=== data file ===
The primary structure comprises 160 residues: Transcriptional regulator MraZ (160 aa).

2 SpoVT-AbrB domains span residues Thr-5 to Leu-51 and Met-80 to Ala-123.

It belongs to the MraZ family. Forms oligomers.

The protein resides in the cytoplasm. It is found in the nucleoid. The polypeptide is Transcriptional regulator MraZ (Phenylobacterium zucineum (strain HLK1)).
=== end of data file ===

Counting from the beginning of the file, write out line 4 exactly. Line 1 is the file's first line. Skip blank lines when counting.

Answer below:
The protein resides in the cytoplasm. It is found in the nucleoid. The polypeptide is Transcriptional regulator MraZ (Phenylobacterium zucineum (strain HLK1)).